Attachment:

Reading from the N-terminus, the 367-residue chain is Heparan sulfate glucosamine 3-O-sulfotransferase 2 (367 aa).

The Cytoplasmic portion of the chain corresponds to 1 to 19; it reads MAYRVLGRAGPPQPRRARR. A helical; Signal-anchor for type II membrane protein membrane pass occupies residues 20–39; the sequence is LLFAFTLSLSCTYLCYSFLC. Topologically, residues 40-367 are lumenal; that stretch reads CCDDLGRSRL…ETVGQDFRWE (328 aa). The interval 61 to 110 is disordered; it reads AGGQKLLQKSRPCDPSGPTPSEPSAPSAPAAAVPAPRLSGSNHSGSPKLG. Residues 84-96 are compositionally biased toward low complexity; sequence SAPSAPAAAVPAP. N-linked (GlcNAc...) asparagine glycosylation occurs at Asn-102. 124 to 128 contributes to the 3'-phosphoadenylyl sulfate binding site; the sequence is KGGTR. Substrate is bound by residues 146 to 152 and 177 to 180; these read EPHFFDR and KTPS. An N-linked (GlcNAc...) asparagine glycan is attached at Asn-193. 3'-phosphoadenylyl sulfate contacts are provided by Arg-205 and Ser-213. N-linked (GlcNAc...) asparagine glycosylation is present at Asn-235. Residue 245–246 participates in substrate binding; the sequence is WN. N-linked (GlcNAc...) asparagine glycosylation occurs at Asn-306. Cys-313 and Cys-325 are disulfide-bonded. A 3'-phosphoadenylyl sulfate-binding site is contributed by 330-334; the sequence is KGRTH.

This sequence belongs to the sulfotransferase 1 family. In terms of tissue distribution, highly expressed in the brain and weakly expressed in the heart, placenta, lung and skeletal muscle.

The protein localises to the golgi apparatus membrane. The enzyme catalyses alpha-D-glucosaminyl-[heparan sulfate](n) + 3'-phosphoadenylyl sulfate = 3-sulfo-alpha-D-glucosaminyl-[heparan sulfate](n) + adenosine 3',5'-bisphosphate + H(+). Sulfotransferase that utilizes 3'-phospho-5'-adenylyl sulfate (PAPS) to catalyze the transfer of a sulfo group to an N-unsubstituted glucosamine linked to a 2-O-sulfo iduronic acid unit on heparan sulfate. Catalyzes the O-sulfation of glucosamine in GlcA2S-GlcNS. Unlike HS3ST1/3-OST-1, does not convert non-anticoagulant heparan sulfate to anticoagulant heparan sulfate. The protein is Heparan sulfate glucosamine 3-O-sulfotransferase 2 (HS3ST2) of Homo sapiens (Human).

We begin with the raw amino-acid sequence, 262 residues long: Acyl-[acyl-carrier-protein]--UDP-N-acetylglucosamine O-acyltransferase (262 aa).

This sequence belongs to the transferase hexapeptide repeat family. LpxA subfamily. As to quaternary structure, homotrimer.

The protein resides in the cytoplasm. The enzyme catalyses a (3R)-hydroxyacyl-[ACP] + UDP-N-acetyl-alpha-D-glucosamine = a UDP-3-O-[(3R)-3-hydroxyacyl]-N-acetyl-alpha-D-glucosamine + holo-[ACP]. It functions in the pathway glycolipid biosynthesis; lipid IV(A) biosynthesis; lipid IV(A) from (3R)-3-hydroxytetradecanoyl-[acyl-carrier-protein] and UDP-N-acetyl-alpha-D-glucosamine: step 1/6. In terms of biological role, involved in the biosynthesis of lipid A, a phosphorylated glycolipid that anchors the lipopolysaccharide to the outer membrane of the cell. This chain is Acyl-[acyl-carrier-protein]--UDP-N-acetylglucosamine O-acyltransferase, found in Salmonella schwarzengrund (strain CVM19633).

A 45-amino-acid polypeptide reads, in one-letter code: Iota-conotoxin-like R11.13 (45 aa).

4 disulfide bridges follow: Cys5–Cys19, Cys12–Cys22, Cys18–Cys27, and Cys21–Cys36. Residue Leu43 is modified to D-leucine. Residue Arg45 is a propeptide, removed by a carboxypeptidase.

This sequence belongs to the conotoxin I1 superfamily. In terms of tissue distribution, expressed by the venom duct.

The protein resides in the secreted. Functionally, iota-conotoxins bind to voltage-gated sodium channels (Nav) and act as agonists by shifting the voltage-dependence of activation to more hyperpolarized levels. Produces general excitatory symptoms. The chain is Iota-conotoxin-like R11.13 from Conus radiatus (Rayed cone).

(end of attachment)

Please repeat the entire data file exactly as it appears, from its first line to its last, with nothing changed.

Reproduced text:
Reading from the N-terminus, the 367-residue chain is Heparan sulfate glucosamine 3-O-sulfotransferase 2 (367 aa).

The Cytoplasmic portion of the chain corresponds to 1 to 19; it reads MAYRVLGRAGPPQPRRARR. A helical; Signal-anchor for type II membrane protein membrane pass occupies residues 20–39; the sequence is LLFAFTLSLSCTYLCYSFLC. Topologically, residues 40-367 are lumenal; that stretch reads CCDDLGRSRL…ETVGQDFRWE (328 aa). The interval 61 to 110 is disordered; it reads AGGQKLLQKSRPCDPSGPTPSEPSAPSAPAAAVPAPRLSGSNHSGSPKLG. Residues 84-96 are compositionally biased toward low complexity; sequence SAPSAPAAAVPAP. N-linked (GlcNAc...) asparagine glycosylation occurs at Asn-102. 124 to 128 contributes to the 3'-phosphoadenylyl sulfate binding site; the sequence is KGGTR. Substrate is bound by residues 146 to 152 and 177 to 180; these read EPHFFDR and KTPS. An N-linked (GlcNAc...) asparagine glycan is attached at Asn-193. 3'-phosphoadenylyl sulfate contacts are provided by Arg-205 and Ser-213. N-linked (GlcNAc...) asparagine glycosylation is present at Asn-235. Residue 245–246 participates in substrate binding; the sequence is WN. N-linked (GlcNAc...) asparagine glycosylation occurs at Asn-306. Cys-313 and Cys-325 are disulfide-bonded. A 3'-phosphoadenylyl sulfate-binding site is contributed by 330-334; the sequence is KGRTH.

This sequence belongs to the sulfotransferase 1 family. In terms of tissue distribution, highly expressed in the brain and weakly expressed in the heart, placenta, lung and skeletal muscle.

The protein localises to the golgi apparatus membrane. The enzyme catalyses alpha-D-glucosaminyl-[heparan sulfate](n) + 3'-phosphoadenylyl sulfate = 3-sulfo-alpha-D-glucosaminyl-[heparan sulfate](n) + adenosine 3',5'-bisphosphate + H(+). Sulfotransferase that utilizes 3'-phospho-5'-adenylyl sulfate (PAPS) to catalyze the transfer of a sulfo group to an N-unsubstituted glucosamine linked to a 2-O-sulfo iduronic acid unit on heparan sulfate. Catalyzes the O-sulfation of glucosamine in GlcA2S-GlcNS. Unlike HS3ST1/3-OST-1, does not convert non-anticoagulant heparan sulfate to anticoagulant heparan sulfate. The protein is Heparan sulfate glucosamine 3-O-sulfotransferase 2 (HS3ST2) of Homo sapiens (Human).

We begin with the raw amino-acid sequence, 262 residues long: Acyl-[acyl-carrier-protein]--UDP-N-acetylglucosamine O-acyltransferase (262 aa).

This sequence belongs to the transferase hexapeptide repeat family. LpxA subfamily. As to quaternary structure, homotrimer.

The protein resides in the cytoplasm. The enzyme catalyses a (3R)-hydroxyacyl-[ACP] + UDP-N-acetyl-alpha-D-glucosamine = a UDP-3-O-[(3R)-3-hydroxyacyl]-N-acetyl-alpha-D-glucosamine + holo-[ACP]. It functions in the pathway glycolipid biosynthesis; lipid IV(A) biosynthesis; lipid IV(A) from (3R)-3-hydroxytetradecanoyl-[acyl-carrier-protein] and UDP-N-acetyl-alpha-D-glucosamine: step 1/6. In terms of biological role, involved in the biosynthesis of lipid A, a phosphorylated glycolipid that anchors the lipopolysaccharide to the outer membrane of the cell. This chain is Acyl-[acyl-carrier-protein]--UDP-N-acetylglucosamine O-acyltransferase, found in Salmonella schwarzengrund (strain CVM19633).

A 45-amino-acid polypeptide reads, in one-letter code: Iota-conotoxin-like R11.13 (45 aa).

4 disulfide bridges follow: Cys5–Cys19, Cys12–Cys22, Cys18–Cys27, and Cys21–Cys36. Residue Leu43 is modified to D-leucine. Residue Arg45 is a propeptide, removed by a carboxypeptidase.

This sequence belongs to the conotoxin I1 superfamily. In terms of tissue distribution, expressed by the venom duct.

The protein resides in the secreted. Functionally, iota-conotoxins bind to voltage-gated sodium channels (Nav) and act as agonists by shifting the voltage-dependence of activation to more hyperpolarized levels. Produces general excitatory symptoms. The chain is Iota-conotoxin-like R11.13 from Conus radiatus (Rayed cone).